Synopses & Reviews
A highly original, stirring book on Mahatma Gandhi that deepens our sense of his achievements and disappointments—his success in seizing Indias imagination and shaping its independence struggle as a mass movement, his recognition late in life that few of his followers paid more than lip service to his ambitious goals of social justice for the countrys minorities, outcasts, and rural poor.
Pulitzer Prize-winner Joseph Lelyveld shows in vivid, unmatched detail how Gandhis sense of mission, social values, and philosophy of nonviolent resistance were shaped on another subcontinent—during two decades in South Africa—and then tested by an India that quickly learned to revere him as a Mahatma, or “Great Soul,” while following him only a small part of the way to the social transformation he envisioned. The man himself emerges as one of historys most remarkable self-creations, a prosperous lawyer who became an ascetic in a loincloth wholly dedicated to political and social action. Lelyveld leads us step-by-step through the heroic—and tragic—last months of this selfless leaders long campaign when his nonviolent efforts culminated in the partition of India, the creation of Pakistan, and a bloodbath of ethnic cleansing that ended only with his own assassination.
India and its politicians were ready to place Gandhi on a pedestal as “Father of the Nation” but were less inclined to embrace his teachings. Muslim support, crucial in his rise to leadership, soon waned, and the oppressed untouchables—for whom Gandhi spoke to Hindus as a whole—produced their own leaders.
Here is a vital, brilliant reconsideration of Gandhis extraordinary struggles on two continents, of his fierce but, finally, unfulfilled hopes, and of his ever-evolving legacy, which more than six decades after his death still ensures his place as Indias social conscience—and not just Indias.
A brilliantly illuminating book on Mahatma Gandhi that enriches our understanding of his means, his accomplishments, and his failures.
Gandhi has long been considered a visionary and a martyr. And certainly, he was that rare leader wholly devoted to his people. But in this ambitious, stirring, original study, Pulitzer Prize–winner Joseph Lelyveld sets out to measure Gandhi’s accomplishments as a politician and an advocate for the downtrodden—against Gandhi’s own expectations and in light of his complex, conflicted feelings about his place in Indian history.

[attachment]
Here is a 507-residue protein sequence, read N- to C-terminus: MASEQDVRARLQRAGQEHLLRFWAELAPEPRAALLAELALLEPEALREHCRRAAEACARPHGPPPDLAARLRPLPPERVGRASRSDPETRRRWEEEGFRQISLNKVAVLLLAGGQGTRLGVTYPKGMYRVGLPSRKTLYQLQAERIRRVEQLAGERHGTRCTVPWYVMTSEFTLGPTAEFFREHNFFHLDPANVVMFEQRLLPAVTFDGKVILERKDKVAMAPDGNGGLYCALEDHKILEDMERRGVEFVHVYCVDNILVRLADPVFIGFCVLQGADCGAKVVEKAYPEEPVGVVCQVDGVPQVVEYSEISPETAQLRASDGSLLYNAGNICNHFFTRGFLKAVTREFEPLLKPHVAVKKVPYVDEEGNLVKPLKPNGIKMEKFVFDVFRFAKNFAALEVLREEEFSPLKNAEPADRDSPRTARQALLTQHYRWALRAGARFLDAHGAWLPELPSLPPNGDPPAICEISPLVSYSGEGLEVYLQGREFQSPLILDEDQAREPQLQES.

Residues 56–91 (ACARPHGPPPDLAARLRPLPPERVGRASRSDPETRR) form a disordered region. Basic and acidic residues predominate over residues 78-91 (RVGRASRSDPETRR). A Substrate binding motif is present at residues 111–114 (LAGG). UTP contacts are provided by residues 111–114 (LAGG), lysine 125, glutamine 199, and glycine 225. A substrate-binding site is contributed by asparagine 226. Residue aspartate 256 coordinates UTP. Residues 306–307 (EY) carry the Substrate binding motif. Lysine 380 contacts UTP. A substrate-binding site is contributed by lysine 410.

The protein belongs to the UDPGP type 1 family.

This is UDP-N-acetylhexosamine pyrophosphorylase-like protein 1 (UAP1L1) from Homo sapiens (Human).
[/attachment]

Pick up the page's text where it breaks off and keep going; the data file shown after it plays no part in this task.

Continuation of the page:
Lelyveld traces the roots of Gandhi’s philosophy of reform to South Africa, exploring in unmatched depth the campaigns for social justice he undertook there, and chronicling his continued efforts when he returned to India. We see why he became known as Mahatma—Great Soul—but we also see clearly that he was unable to achieve all the goals he set for himself and his country, suffering bitter disappointment at this shortfall, most profoundly in 1947 when India was partitioned.
Here is a profoundly intelligent, vital reconsideration of Gandhi’s extraordinary accomplishments, of his fierce but finally unfulfilled hopes, and of his ever-evolving legacy.
About the Author
Joseph Lelyveld’s career at The New York Times spanned nearly four decades and included stints as a foreign correspondent in India and South Africa, foreign editor, managing editor, and executive editor. He is the author of Move Your Shadow: South Africa, Black and White, which won the Pulitzer Prize, and he is the recipient of two George Polk Awards and a Guggenheim Fellowship. Since retiring from the Times, he has written for The New York Review of Books, The New Yorker, and The New York Times Magazine, and published a memoir, Omaha Blues. He lives in New York City.